One aspect of our work at the Center for Vision Research is to understand how diabetes leads to visual impairment.
In his lab, Dr. Eduardo Solessio studies the progression of vision loss in diabetes.
The goal is to identify early vision losses that may be an important predictor of impending retinopathy. This is especially important because evidence of subtle, early loss of vision may help convince patients to adhere to strict glycemic controls at very early stages of the disease.
Understanding how early vision loss relates to retinal pathology may point to more effective tests and early treatment.
What is Diabetic Retinopathy?
Diabetic retinopathy is the leading cause of blindness in working-age Americans, diagnosed in about 65,000 diabetics each year. Most cases of diabetic retinopathy are related to Type 2 diabetes, though anyone with Type 1 diabetes or Type 2 diabetes can develop the disease.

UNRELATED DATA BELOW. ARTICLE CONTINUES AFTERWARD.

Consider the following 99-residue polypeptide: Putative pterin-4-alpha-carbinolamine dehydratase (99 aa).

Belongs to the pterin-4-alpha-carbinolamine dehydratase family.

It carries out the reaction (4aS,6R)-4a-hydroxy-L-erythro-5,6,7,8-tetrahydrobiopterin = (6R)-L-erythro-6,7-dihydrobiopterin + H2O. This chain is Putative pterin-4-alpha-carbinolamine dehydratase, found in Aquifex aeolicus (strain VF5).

In diabetic retinopathy, uncontrolled blood sugar damages tiny blood vessels in the retina causing mild to moderate blurred vision and night blindness, among other symptoms. Over time, and particularly if blood sugar levels are not carefully controlled, these changes can result in blindness. Diabetic Retinopathy is almost always bilateral.
Symptoms of diabetic retinopathy include:
- Blurred vision and gradual vision loss
- Floaters, or dark strings in line of vision
- Shadows or missing areas of vision
- Difficulty seeing at nighttime
- Why is Research Important?
Why is Research Important
Diabetes is one of the fastest growing diseases in America today affecting over 20 million adults and children.